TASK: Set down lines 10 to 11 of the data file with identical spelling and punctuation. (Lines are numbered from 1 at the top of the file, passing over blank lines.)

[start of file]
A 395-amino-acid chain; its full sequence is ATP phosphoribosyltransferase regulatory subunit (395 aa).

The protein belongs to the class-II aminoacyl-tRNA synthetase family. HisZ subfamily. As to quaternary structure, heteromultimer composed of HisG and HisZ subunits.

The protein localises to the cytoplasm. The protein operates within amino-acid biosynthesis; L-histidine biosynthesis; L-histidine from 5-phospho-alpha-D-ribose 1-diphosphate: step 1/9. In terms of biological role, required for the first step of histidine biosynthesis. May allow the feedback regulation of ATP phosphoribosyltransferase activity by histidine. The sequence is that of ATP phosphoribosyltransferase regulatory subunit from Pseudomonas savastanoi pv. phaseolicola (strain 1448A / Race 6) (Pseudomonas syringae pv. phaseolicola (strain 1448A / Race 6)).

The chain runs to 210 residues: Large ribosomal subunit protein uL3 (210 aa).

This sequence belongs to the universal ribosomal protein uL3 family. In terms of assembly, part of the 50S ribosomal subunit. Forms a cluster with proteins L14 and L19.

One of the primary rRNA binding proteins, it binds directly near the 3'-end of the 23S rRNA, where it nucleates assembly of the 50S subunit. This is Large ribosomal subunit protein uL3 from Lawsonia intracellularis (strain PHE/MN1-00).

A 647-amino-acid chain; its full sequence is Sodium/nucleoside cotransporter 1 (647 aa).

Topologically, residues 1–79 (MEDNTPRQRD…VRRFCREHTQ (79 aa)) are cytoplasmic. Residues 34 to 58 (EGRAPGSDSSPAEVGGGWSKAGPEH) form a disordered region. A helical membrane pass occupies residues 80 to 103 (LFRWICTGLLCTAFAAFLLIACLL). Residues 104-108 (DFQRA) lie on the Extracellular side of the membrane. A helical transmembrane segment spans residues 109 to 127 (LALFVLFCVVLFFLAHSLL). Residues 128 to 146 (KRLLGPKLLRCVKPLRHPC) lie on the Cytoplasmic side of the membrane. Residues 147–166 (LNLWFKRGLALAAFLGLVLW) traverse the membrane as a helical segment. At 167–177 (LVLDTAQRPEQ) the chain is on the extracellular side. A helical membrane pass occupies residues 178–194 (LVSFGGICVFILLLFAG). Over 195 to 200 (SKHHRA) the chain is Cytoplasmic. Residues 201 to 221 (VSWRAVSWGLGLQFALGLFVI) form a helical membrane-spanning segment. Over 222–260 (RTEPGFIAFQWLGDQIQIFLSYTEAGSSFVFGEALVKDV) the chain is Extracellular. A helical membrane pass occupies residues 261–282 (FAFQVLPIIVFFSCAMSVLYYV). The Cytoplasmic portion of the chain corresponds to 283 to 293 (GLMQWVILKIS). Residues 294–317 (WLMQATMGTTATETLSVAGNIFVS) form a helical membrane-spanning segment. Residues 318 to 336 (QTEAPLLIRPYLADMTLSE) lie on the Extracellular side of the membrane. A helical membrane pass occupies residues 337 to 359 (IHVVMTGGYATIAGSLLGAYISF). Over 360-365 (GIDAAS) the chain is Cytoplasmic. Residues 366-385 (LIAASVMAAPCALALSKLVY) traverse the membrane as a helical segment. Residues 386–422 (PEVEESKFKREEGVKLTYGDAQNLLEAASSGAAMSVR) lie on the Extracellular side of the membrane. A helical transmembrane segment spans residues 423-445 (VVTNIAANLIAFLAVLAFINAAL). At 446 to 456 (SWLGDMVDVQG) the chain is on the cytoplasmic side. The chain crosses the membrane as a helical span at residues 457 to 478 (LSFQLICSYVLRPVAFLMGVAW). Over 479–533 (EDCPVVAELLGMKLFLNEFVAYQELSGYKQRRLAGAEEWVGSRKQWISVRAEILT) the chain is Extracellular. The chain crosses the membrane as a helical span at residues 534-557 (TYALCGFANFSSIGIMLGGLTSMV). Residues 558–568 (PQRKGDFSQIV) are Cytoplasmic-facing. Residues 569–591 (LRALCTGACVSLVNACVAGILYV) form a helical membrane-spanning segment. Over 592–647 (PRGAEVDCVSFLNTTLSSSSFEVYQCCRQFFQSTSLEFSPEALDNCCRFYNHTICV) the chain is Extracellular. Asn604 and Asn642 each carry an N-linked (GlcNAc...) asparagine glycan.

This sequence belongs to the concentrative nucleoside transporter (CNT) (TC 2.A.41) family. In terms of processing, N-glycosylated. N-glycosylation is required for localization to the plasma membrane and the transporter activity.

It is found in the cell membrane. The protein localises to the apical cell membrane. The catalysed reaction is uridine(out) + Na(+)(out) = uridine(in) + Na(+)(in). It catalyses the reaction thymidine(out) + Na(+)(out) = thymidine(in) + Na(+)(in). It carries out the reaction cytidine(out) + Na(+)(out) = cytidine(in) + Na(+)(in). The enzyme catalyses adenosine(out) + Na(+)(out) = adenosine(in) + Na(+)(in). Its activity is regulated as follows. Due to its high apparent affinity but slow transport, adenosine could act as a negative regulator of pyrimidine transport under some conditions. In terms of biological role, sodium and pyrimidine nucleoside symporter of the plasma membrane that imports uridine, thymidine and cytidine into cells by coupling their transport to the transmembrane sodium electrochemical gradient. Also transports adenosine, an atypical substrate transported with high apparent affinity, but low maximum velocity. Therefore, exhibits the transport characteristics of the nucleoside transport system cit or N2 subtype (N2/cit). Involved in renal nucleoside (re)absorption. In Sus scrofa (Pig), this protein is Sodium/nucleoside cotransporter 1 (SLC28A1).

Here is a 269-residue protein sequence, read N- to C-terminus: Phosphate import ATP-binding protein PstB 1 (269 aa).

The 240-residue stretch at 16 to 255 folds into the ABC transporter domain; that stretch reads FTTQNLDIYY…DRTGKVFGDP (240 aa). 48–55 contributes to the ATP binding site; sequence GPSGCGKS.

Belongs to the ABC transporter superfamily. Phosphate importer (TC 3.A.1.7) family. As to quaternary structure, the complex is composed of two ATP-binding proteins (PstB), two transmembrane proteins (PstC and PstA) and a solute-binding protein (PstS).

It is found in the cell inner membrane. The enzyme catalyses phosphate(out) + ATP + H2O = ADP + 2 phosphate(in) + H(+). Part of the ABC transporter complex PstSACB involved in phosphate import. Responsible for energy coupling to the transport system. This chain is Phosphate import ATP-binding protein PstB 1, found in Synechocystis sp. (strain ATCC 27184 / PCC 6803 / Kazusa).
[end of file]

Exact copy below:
It is found in the cell membrane. The protein localises to the apical cell membrane. The catalysed reaction is uridine(out) + Na(+)(out) = uridine(in) + Na(+)(in). It catalyses the reaction thymidine(out) + Na(+)(out) = thymidine(in) + Na(+)(in). It carries out the reaction cytidine(out) + Na(+)(out) = cytidine(in) + Na(+)(in). The enzyme catalyses adenosine(out) + Na(+)(out) = adenosine(in) + Na(+)(in). Its activity is regulated as follows. Due to its high apparent affinity but slow transport, adenosine could act as a negative regulator of pyrimidine transport under some conditions. In terms of biological role, sodium and pyrimidine nucleoside symporter of the plasma membrane that imports uridine, thymidine and cytidine into cells by coupling their transport to the transmembrane sodium electrochemical gradient. Also transports adenosine, an atypical substrate transported with high apparent affinity, but low maximum velocity. Therefore, exhibits the transport characteristics of the nucleoside transport system cit or N2 subtype (N2/cit). Involved in renal nucleoside (re)absorption. In Sus scrofa (Pig), this protein is Sodium/nucleoside cotransporter 1 (SLC28A1).

Here is a 269-residue protein sequence, read N- to C-terminus: Phosphate import ATP-binding protein PstB 1 (269 aa).